“Self-discipline is the foundation of freedom. It is the foundation of greatness, achievement, heroism, leadership, sanctity, and vibrant and flourishing communities and nations…”  Matthew Kelly

Leaders grow people by first growing themselves.  To neglect the most basic rule of self-growth before leading others is folly. Start with yourself and understand your own needs and wants, strengths and weaknesses.  Before you’ll achieve any public victory of note there must always be the private victory of self-growth which starts with self-discipline.  Rome wasn’t built in a day, nor will your personal foundations for leadership be constructed overnight.  It takes time, planning and the application of several key principles.

All too often we want the quick fix.  We have the tendency to think we can ignore our own discipline and development today and that we’ll take care of it tomorrow, or tomorrow, or tomorrow.  And so goes our whole lives.  Until we realize where leadership begins we’ll never have a long term positive impact.

Look in the mirror.  Would you trust, support and enthusiastically follow yourself?  Would you be willing to share your time, energy and talents in the pursuit of the vision and goals you are advocating?  People don’t expect perfection in their leadership.  Just something that closely resembles it.

“Take heed unto thyself” is an important and very powerful truth for anyone aspiring towards leadership.  It isn’t a selfish attitude that ignores the needs of others.  It is a realization that personal growth and development enable the leader to more effectively serve others.

“Self-assessment is the first action requirement of leadership: the constant re-sharpening, constant refocusing, never really being satisfied.”  Peter F. Drucker

Developing character that can withstand the rigors of change and stress is like growing a mighty oak tree.  It requires time and the proper elements for growth.  Here are three elements for self-growth and personal excellence in character development.

Be Actively Accountable
Harry Truman had a great saying on his desk; ‘The buck stops here’.  Today it’s a “pass the buck” society where few are willing to accept accountability for their actions. Personal responsibility is the first step in taking charge of your life.

Most people seem to want the government, their parents, their spouse, their boss or their friends to take the responsibility for their actions and their life.  Until you become actively accountable for who you are, where you are and what you are you’ll never go far.

An old poem closes with the following stanza:
You may fool the world down the pathway of years,
And get pats on the back, as you pass;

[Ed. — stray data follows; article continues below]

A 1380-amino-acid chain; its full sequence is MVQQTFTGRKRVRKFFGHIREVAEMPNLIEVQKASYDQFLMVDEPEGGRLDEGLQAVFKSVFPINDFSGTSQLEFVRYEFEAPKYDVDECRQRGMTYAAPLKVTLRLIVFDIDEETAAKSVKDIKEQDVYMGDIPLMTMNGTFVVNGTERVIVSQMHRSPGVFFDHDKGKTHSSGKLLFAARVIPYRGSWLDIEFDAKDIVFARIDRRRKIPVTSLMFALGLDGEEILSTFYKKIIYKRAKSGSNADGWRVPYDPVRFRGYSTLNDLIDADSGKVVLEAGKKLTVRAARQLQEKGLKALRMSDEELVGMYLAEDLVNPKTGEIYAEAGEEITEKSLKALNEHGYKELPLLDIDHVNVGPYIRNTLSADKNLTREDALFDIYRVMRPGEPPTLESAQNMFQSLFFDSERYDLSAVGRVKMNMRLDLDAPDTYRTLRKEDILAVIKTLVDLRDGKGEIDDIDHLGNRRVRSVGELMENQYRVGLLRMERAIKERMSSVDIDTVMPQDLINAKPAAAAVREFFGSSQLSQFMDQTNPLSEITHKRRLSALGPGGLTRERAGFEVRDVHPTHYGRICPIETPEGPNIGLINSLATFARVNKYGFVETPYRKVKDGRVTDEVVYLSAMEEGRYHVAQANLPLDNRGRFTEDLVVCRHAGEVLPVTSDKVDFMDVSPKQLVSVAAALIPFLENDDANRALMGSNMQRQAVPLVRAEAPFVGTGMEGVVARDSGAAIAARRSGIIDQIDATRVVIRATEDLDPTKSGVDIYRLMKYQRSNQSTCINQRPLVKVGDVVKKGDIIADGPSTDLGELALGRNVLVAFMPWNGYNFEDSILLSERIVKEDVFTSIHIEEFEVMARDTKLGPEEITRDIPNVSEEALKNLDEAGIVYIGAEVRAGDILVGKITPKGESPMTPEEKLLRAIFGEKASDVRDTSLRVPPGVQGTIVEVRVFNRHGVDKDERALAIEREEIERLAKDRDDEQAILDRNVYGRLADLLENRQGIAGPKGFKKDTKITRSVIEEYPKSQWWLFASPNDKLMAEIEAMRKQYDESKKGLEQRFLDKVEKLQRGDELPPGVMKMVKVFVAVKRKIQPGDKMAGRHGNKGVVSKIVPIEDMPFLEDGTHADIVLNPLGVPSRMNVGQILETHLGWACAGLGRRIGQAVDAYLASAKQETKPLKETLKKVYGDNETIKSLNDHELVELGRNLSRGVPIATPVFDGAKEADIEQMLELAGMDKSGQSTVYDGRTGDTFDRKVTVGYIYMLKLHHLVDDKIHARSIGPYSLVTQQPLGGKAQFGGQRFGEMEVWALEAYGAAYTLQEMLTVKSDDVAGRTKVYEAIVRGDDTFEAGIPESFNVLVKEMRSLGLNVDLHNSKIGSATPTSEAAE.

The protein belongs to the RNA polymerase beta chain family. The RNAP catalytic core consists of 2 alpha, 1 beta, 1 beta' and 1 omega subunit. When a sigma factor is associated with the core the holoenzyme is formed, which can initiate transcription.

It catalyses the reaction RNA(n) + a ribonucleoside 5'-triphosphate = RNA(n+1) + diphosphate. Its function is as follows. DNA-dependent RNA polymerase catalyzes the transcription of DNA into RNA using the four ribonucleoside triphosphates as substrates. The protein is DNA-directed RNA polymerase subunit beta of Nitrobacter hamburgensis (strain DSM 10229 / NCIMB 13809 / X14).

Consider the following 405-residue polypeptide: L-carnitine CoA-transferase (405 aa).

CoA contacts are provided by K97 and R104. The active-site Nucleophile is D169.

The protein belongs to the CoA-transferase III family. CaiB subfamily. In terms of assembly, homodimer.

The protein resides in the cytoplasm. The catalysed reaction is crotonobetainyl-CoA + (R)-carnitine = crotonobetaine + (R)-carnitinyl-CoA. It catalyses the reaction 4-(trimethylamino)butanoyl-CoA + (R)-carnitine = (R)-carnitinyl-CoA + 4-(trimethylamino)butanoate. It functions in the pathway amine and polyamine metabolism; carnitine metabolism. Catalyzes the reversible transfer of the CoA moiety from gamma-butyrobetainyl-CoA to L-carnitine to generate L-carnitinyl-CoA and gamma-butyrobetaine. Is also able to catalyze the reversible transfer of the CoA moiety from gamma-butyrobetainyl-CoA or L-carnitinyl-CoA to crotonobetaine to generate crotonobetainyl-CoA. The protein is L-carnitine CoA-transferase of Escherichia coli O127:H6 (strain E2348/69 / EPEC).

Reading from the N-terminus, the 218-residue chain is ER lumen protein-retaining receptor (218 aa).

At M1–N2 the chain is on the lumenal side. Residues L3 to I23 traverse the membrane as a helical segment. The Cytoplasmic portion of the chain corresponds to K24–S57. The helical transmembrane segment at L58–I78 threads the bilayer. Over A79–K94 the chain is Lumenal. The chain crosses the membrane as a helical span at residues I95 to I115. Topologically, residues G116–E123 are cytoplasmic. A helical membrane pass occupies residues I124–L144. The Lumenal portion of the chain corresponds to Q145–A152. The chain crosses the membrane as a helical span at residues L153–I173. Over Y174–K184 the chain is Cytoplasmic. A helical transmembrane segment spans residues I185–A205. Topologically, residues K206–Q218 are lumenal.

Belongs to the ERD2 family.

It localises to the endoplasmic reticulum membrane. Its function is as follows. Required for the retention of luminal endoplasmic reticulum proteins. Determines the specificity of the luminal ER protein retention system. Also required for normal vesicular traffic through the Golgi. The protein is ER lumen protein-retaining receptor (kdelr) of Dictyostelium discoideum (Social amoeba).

But your only reward will be heartache and tears,
If you’ve cheated the man in the glass. 

The man (or woman) in the glass is you.  Are you taking personal accountability for your own life and actions?

Paint Your Self-Portrait
Many great artists have done at least one self-portrait.  Some did many of them over a period of years detailing their own change and self-growth.  In developing these portraits they had to look closely at themselves seeing their flaws and imperfections.  Leaders must be aware of themselves, both their strengths and their weaknesses.

Seeing only the good or only the bad is a false and distorted picture.  How you see yourself today will in many ways determine where you see yourself tomorrow.  Focus on your strengths, but don’t ignore your weaknesses expecting them to disappear on their own.  Have you determined a clear, detailed and colorful vision for yourself?  Are you following a detailed and disciplined plan for personal and professional development?

Strengthen and Renew Yourself
Mental, physical and spiritual nourishment and exercise are prerequisites to a balanced healthy life.  Reading educational and inspirational material feeds the mind.  A good diet coupled with physical exercise using aerobic, strength building and flexibility regimens balances the bodily needs for renewal.  Prayer and meditation enhance the spiritual aspects of our lives giving acknowledgment to our creator. Stephen Covey referred to this as the ‘seventh habit’ of highly effective people.  How are you using and practicing self-renewal to sharpen your saw and make your productivity as strong and vibrant as possible?

Combining and consistently practicing these three elements of self-growth will absolutely bring you outstanding results in your pursuit of excellence as a leader.  Practice them and see for yourself.

“In reading the lives of great men, I found that the first victory they won was over themselves… self-discipline with all of them came first.”  – Harry S. Truman


Author: George Hendley
Instructor, Brightwing

George is a speaker, trainer and coach. Learn more about the instructor-led courses Brightwing offers. For a complete list of courses and detailed course outlines call 888-521-2478, ext. 317 or email Jenny.